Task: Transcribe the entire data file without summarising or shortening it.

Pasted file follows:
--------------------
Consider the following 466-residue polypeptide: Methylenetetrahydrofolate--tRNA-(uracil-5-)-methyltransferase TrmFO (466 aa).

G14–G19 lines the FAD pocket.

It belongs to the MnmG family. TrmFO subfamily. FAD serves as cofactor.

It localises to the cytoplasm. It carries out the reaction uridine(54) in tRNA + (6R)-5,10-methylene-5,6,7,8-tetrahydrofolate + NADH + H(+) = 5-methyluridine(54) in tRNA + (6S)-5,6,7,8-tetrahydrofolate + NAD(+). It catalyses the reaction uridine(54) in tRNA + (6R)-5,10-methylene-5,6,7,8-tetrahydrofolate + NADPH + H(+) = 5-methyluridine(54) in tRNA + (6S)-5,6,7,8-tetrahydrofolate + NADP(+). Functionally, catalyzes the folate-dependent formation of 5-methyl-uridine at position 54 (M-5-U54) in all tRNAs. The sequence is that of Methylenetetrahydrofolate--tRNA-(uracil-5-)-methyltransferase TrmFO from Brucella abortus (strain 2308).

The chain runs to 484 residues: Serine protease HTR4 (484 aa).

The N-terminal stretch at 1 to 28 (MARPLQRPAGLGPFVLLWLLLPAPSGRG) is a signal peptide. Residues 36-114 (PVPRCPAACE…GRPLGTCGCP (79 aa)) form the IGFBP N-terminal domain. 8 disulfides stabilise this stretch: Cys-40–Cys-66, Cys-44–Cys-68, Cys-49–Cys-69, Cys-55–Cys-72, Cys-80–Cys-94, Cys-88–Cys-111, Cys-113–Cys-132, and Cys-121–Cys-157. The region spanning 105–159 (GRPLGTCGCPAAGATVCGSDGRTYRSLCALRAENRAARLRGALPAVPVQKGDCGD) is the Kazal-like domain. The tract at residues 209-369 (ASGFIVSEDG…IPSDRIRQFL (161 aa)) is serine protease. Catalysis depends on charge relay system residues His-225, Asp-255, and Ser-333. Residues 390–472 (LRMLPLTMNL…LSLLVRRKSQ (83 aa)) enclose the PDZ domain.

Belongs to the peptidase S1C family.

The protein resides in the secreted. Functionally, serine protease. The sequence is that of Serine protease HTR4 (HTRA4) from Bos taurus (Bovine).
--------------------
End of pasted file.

Consider the following 466-residue polypeptide: Methylenetetrahydrofolate--tRNA-(uracil-5-)-methyltransferase TrmFO (466 aa).

G14–G19 lines the FAD pocket.

It belongs to the MnmG family. TrmFO subfamily. FAD serves as cofactor.

It localises to the cytoplasm. It carries out the reaction uridine(54) in tRNA + (6R)-5,10-methylene-5,6,7,8-tetrahydrofolate + NADH + H(+) = 5-methyluridine(54) in tRNA + (6S)-5,6,7,8-tetrahydrofolate + NAD(+). It catalyses the reaction uridine(54) in tRNA + (6R)-5,10-methylene-5,6,7,8-tetrahydrofolate + NADPH + H(+) = 5-methyluridine(54) in tRNA + (6S)-5,6,7,8-tetrahydrofolate + NADP(+). Functionally, catalyzes the folate-dependent formation of 5-methyl-uridine at position 54 (M-5-U54) in all tRNAs. The sequence is that of Methylenetetrahydrofolate--tRNA-(uracil-5-)-methyltransferase TrmFO from Brucella abortus (strain 2308).

The chain runs to 484 residues: Serine protease HTR4 (484 aa).

The N-terminal stretch at 1 to 28 (MARPLQRPAGLGPFVLLWLLLPAPSGRG) is a signal peptide. Residues 36-114 (PVPRCPAACE…GRPLGTCGCP (79 aa)) form the IGFBP N-terminal domain. 8 disulfides stabilise this stretch: Cys-40–Cys-66, Cys-44–Cys-68, Cys-49–Cys-69, Cys-55–Cys-72, Cys-80–Cys-94, Cys-88–Cys-111, Cys-113–Cys-132, and Cys-121–Cys-157. The region spanning 105–159 (GRPLGTCGCPAAGATVCGSDGRTYRSLCALRAENRAARLRGALPAVPVQKGDCGD) is the Kazal-like domain. The tract at residues 209-369 (ASGFIVSEDG…IPSDRIRQFL (161 aa)) is serine protease. Catalysis depends on charge relay system residues His-225, Asp-255, and Ser-333. Residues 390–472 (LRMLPLTMNL…LSLLVRRKSQ (83 aa)) enclose the PDZ domain.

Belongs to the peptidase S1C family.

The protein resides in the secreted. Functionally, serine protease. The sequence is that of Serine protease HTR4 (HTRA4) from Bos taurus (Bovine).